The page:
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 Amy C. EdmondsonA Fuller Explanation Chapter 8, Tales Told by the Spheres: Closest Packingpages 106 through 109

Planes of Symmetry

The following observations pertain to an indefinite expanse of cubically closepacked spheres. For example, imagine a room full of Ping Pong balls so tightly nested together that every ball touches exactly twelve others as described above. The idea of a room full of balls at first suggests such chaos that the precise organization arising out of the requirements of closest packing is truly remarkable. The array contains seven planes of symmetry, characterized by two different types of cross-section. The first is obvious, because we generated the cubic packing with successive layers of triangulated planes. However, it is not necessarily obvious that there are four different orientations of triangulated planes—parallel to the four faces of the tetrahedron (and therefore to the VE's four intersecting hexagons). Even though we built this array by stacking triangular layers of balls in only one direction, the result incorporates parallel triangulated layers in four different directions. (We further note that all four hexagons of the VE are preserved in cubic packing, whereas in hexagonal packing, hexagons are formed in only one orientation, the horizontal plane.)

Secondly, there are three distinct planes characterized by a square pattern of spheres. This discovery seems to contradict our expectations, for we have learned that squares are not closepacked. However, the emergence of three mutually perpendicular square patterns is an inescapable by-product of nesting triangular layers. The square planes correspond to the VE's square faces, which consist of three mutually perpendicular pairs of parallel faces—just like the faces of a cube.

In a space-filling array of closepacked spheres, these seven planes extend indefinitely—with neither curve nor bend. A cross-section of such a packing has a square or triangular arrangement, depending on which way the packing is sliced. So although we started with only triangulated layers (in order to create a maximally dense array of spheres), square cross-sections automatically arose, just as octahedral cavities automatically arose next to the radiating tetrahedra in the vector equilibrium. This is the shape of space.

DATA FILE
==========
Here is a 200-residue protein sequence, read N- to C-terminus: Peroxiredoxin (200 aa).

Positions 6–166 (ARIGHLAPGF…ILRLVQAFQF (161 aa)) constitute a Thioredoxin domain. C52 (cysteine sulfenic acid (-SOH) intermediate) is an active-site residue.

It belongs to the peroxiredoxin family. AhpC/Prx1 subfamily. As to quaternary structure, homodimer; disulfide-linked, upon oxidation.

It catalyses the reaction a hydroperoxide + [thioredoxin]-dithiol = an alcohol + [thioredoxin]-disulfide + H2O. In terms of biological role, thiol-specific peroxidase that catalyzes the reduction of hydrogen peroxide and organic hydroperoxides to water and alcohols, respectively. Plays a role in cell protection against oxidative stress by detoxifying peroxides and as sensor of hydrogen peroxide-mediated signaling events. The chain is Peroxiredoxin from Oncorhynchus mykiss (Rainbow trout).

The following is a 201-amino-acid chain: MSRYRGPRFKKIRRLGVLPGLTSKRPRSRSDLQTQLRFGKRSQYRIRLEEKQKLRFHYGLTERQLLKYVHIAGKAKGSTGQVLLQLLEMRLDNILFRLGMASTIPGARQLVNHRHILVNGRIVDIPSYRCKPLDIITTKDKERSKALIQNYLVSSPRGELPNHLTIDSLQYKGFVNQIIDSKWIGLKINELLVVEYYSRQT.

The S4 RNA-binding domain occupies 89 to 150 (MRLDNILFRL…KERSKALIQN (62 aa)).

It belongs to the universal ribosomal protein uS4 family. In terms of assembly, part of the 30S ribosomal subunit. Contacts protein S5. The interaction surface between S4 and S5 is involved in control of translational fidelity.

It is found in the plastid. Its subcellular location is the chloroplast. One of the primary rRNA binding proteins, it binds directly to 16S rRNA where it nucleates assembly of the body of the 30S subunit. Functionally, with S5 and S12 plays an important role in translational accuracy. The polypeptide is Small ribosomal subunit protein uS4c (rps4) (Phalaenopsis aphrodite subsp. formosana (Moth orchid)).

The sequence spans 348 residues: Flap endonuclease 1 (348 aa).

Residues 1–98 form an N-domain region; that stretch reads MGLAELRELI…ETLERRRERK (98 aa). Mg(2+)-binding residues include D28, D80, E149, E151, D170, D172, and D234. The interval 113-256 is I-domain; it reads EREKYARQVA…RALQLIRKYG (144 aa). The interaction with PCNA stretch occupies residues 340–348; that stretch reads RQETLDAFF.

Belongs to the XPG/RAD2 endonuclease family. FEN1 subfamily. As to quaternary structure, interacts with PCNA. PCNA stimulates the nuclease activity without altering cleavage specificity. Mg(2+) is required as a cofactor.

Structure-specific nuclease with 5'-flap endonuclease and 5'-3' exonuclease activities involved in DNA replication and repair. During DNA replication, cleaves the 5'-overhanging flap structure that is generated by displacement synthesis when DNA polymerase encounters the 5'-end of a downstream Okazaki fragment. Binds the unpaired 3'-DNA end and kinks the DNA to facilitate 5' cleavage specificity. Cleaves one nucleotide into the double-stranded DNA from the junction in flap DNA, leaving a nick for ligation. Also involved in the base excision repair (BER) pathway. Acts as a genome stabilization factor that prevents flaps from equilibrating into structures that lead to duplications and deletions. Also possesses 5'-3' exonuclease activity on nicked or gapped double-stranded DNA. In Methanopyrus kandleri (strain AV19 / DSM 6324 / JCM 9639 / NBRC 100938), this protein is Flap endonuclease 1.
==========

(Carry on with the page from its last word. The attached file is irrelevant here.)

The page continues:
It is interesting to note that, although when we stacked triangulated layers it was necessary to make a decision at the third layer that led to two different packings, if we were to start out instead with the square layers (unstable though they may be), there is only one way to proceed. Successive square layers can be placed on top of each other so that each ball lands in a square nest (as opposed to being placed directly on top of another ball, creating an array of cubes which would clearly not be closepacked). The internesting of layers stabilizes the otherwise unstable separate layers. Once two layers are packed together, every ball nests in a group of four balls on the adjacent layer—creating half-octahedral pyramids (Fig. 8-6) separated by the inevitable by-product tetrahedra. Continuing to stack square layers in this way, cubic packing—rather than hexagonal—emerges. The vector equilibrium array is thus generated automatically, with no decisions along the way, by simply stacking square layers. Each and every ball is surrounded by exactly twelve others, in the more symmetrical of the two possibilities.

 Fig. 8-6. Five oranges creating half-octahedron.Click on thumbnail for larger image.

It is satisfying to reflect on the exquisite logic of this tradeoff: although balls arranged in square patterns are not as closely packed as triangular planes, the nests are deeper. A ball placed in any four-ball nest (to start a second layer) sinks deeply into the cluster; in comparison it seems perched on top of the tight triangular nest. Therefore, successive square layers, although inefficient in themselves, fit more closely together than triangulated layers.

 Fig 8-7. Tetrahedron and octahedron.Click on thumbnail for larger image.

Part of the challenge to mathematicians in proving that the hexagonal and cubic packings qualify as the solution to minimizing interstitial space is the fact that spheres in these two packings occupy just over 74% of the available space, while the four-ball tetrahedron alone is able to occupy 77.96% of its overall volume. (1) It is easy to accept that four balls cannot be pushed any closer together than the tetrahedral cluster and accordingly that the latter figure is the maximum density. Therefore, 74% seems insufficient—not easy to accept as the solution to the problem of closest packing. However, there is no getting around the fact that the six-ball octahedral cluster (Fig. 8-7) is less dense than the four-ball tetrahedron—as the former has more leftover room in the middle—and that the constraints of space are such that tetrahedral sphere clusters simply cannot be extended indefinitely by themselves. Attempting to fill space exclusively with tetrahedral groups, we quickly discover awkward leftover gaps—spaces not quite big enough to contain another sphere. In order for spheres to be both consistently tangent and tightly nested together, we have to allow the naturally alternating tetrahedral and octahedral clusters. The problem would be remarkably easy if spheres could pack tetrahedrally in an indefinite array, but they cannot. No amount of force can change this constraint; space is simply not shaped that way. Twelve around one, creating 60-degree angles both radially and axially, with alternating tetrahedra and octahedra, is the closest packing.

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